Magazine article The American Conservative

Sticker Shock and Awe

Magazine article The American Conservative

Sticker Shock and Awe

Article excerpt

Our defenses should get smaller and smarter, not more expensive.

PENTAGON OFFICIALS SAY that Secretary of Defense Robert Gates will soon announce up to a half-dozen weaponssystem cancellations. If that's true - and I'm not convinced it is - Gates will probably meet more resistance than the Allies ran into at Normandy.

The time-honored adage says that generals always plan for the last war. American generals, taking things a step further, always plan for the last World War. As strategy analyst William Lind notes of our weapons-acquisition practices, "most of what we are buying is a military museum." For all the Pentagon's lip service to "transformation" and "revolution in military affairs," today's force looks like a Buck Rogers version of the force we defeated the Axis Powers with: aircraft carriers, destroyers, submarines, armor, infantry, bombers, fighters, special forces, and so on.

Our "Good War" military was suited to symmetrical enemies whose political behavior could be compelled by defeat of their armed forces. We haven't had a foe like that since the Berlin Wall came down; arguably, the Soviets ceased to be a serious military threat years if not decades before then. Yet the preponderance of our defense budget is spent on gee-wizardry to deter or tight a peer competitor that will never emerge.

At the low-tech end of the spectrum, the Obama administration intends to continue increasing the size of our ground forces to conduct the "long war" against "radical extremists," despite analysis by Rand Corporation that concludes the best way to proceed in our misnamed war on terror is "with a light U.S. military footprint or none at all."

Neoconservatives weep that their paisley sky will fall if America's defense budget drops below 4 percent of GDP. If that metric were a true indicator of military might, America would be at the mercy of juggernauts like Burundi (5.9 percent), Eritrea (6.3 percent), and Qatar (10 percent). As for percentages that mean something: America accounts for more than half of the world's defense expenditures. Iran's defense budget is less than one percent of ours. The defense budgets of Russia and China are no more than a tenth of ours. The U.S. and its Western allies supply more than 95 percent of global arms sales; anybody who wants a military that can compete with ours will have to buy it from us.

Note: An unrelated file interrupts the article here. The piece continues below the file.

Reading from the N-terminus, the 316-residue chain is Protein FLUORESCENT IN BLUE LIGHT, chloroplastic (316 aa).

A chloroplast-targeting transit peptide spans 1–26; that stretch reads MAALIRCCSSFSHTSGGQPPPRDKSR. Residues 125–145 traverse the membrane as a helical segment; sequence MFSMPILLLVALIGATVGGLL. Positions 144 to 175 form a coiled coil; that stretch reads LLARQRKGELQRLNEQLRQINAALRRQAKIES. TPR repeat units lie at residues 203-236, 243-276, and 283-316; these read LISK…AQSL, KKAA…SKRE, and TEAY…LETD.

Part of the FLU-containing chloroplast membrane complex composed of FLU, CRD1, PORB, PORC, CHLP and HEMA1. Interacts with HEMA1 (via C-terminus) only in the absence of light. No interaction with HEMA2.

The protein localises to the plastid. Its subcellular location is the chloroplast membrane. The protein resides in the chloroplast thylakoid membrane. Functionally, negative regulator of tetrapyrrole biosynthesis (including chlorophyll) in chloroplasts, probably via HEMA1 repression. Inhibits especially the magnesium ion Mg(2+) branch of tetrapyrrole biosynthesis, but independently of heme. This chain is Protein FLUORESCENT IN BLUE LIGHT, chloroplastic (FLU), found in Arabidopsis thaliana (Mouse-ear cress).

If Gates is serious about eliminating the fat from the defense budget, he can start by amputating the Pentagon's wild blue extravagance.

Air-power fanatics still argue that the atom bomb was the decisive factor in ending the war with Imperial Japan, but the judgment of history is that strategic bombing is a proven dud. The $2 billion B-2 stealth bomber is albatross enough, but the Air Force wants to replace it by 2018 with an even costlier manned bomber that will have the same combat radius but carry fewer bombs. By 2035, the Air Force plans to field a "transformational advanced technology capability" for long-range strike using an "advanced system-of-systems approach." "System of systems" is network-centric warf are-ese for a weapons program that will transform into a system of economic systems. We already bomb Pakistani weddings and Somali villages with robot airplanes controlled from Nevada and cruise missiles launched from nuclear submarines. Our "global reach" is systematic enough.

At $338 million per copy, the F-22 Raptor is the most expensive fighter jet ever made, but the F-35 Joint Strike Fighter program cost is on schedule to surpass the Raptor project's total tab. The planned production run of 183 Raptor airframes will cost $62 billion. The Joint Strike Fighter comes cheaper by the pop, but the planned 2,458 aircraft buy will cost upwards of $1 trillion in acquisition and maintenance costs. Moreover, the Government Accountability Office says the JSF estimate is "not reliable for decision making" because "certain key costs were excluded. …

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